Vetalas, from N.M. Penzer (ed.), `Ocean of Story´, 1923

„I am Madanamanjari, the daughter of Dundubhi, the king of the Yakshas, and the wife of Manibhadra, the brother of Kuvera. I used always to roam about happily with my husband on the banks of the rivers, on hills, and in charming groves.

And one day I went with my beloved to a garden in Ujjayini called Makaranda to amuse myself. There it happened that in the dawn a low hypocritical scoundrel of a kapalika ( a worshipper of Siva of the left-handed order, characterised by carrying skulls of men as ornaments, and by eating and drinking from them) saw me, when I had just woke up from a sleep brought on by the fatigue of roaming about. That rascal, being overcome with love, went into a cemetery, and proceeded to try to procure me for his wife by means of a spell and a burnt-offering. But I, by my power, found out what he was about, and informed my husband; and he told his elder brother, Kuvera. And Kuvera went and complained to Brahma, and the holy Brahma, after meditating, said to him: `It is true that kapalika intends to rob your brother of his wife, for such is the power of those spells for mastering Yakshas, which he possesses. But when she feels herself being drawn along by the spell, she must invoke the protection of King Vikramaditya; he will save her from him.“

Then Kuvera came and told this answer of Brahma´s to my husband, and my husband told it to me, whose mind was troubled by that wicked spell.

And in the meanwhile that hypocritical kapalika, offering a burnt-offering in the cemetery, began to draw me to him by means of a spell, duly muttered in a circle. And I, being drawn by that spell, reached in an agony of terror that awful cemetery, full of bones and skulls, haunted by demons. And then I saw there that wicked kapalika: he had made an offering to the fire, and he had in a circle a corpse lying on its back, which he had been worshipping. And that kapalika, when he saw that I had arrived, was beside himself with pride, and with difficulty tore himself away to rinse his mouth in a river, which happened to be near.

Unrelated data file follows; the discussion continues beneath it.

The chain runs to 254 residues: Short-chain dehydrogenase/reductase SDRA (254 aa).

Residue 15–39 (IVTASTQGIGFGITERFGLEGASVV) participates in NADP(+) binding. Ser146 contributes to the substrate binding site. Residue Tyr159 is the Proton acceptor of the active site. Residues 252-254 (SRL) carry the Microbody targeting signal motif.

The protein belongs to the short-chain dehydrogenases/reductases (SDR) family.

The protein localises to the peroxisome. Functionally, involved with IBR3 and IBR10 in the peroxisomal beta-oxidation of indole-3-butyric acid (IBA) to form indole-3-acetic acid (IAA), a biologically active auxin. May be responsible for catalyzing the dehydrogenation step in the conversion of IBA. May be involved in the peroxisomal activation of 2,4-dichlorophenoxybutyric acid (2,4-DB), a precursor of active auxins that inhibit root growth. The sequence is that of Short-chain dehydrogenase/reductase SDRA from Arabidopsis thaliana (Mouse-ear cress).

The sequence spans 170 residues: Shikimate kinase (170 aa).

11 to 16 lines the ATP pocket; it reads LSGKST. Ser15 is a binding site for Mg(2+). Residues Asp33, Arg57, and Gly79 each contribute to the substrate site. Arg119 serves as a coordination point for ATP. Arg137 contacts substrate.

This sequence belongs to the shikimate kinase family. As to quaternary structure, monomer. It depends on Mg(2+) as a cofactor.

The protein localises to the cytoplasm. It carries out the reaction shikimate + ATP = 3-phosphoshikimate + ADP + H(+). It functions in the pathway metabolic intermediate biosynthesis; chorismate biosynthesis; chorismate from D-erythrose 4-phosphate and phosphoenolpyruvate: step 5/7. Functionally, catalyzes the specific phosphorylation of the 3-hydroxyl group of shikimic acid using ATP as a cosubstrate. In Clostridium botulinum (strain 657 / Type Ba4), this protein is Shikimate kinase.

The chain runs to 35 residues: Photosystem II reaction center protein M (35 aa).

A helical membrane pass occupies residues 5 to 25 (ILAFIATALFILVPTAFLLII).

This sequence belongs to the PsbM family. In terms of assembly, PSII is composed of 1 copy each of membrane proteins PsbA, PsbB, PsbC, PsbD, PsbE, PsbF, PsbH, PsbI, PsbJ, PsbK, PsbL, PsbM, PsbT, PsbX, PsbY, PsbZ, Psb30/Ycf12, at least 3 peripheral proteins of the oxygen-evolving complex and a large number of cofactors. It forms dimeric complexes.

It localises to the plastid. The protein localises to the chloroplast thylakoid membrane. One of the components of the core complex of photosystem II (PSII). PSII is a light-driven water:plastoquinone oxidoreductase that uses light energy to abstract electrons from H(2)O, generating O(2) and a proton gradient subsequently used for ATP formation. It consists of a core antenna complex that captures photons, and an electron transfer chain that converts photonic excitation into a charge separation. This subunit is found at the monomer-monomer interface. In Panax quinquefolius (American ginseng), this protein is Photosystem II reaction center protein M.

At that moment I called to mind what Brahma had said, and I thought: `Why should I not call to the king for aid? He may be roaming about in the darkness somewhere near.´ When I had said this to myself, I called aloud for his help in the following words: `Deliver me, noble king Vikramaditya! See, protecting talisman of the world, this kapalika is bent on outraging by force, in your realm, me, a chaste woman, the Yakshi Madanamanjarí by name, the daughter of Dundubhi, and the wife of Manibhadra, the younger brother of Kuvera.´

No sooner had I finished this plaintive appeal than I saw that king coming toward me, sword in hand; he seemed to be all resplendent with brightness of valour, and he said to me: `My good lady, do not fear; be at ease. I will deliver you from that kapalika, fair one. For who is able to work such unrighteousness in my realm?´ When he had said this, he summoned a Vetala, named Agnisikha. And he, when summoned, came – tall, with flaming eyes, with upstanding hair – and said to the king: `Tell me what I am to do.´ Then the king said: `Kill and eat this wicked kapalika, who is trying to carry off his neighbour´s wife.´ Then that Vetala, Agnisikha, entered the corpse that was in the circle of adoration, and rose up and rushed forward, stretching out his arms and mouth. And when the kapalika, who had come back from rinsing his mouth, was preparing to fly, he seized him from behind by the legs; and he whirled him round in the air, and then dashed him down with great force on the earth, and so at one blow crushed his body and his aspirations. When the demons saw the kapalika slain they were all eager for flesh, and a fiece Vetala, named Yamasikha, came there. As soon as he came he seized the body of the kapalika; then the first Vetala, Agnisikha, said to him: `Hear, villain! I have killed this kapalika by the order of king Vikramaditya… so he is my proper prey, to be devoured by me.´

Though Agnisikha made this appeal to Yamasikha, the latter proceeded contumaciously to drag with his hand the corpse of that hypocritical kapalika. Then king Vikramaditya appeared there, and drew the figure of a man on the earth, and then cut off its hand with his sword. That made the hand of Yamasikha fall severed; so he left the corpse, and fled in fear. And Agnisikha immediately devoured the corpse of that kapalika. And I witnessed all this, securely protected by the might of the king.“

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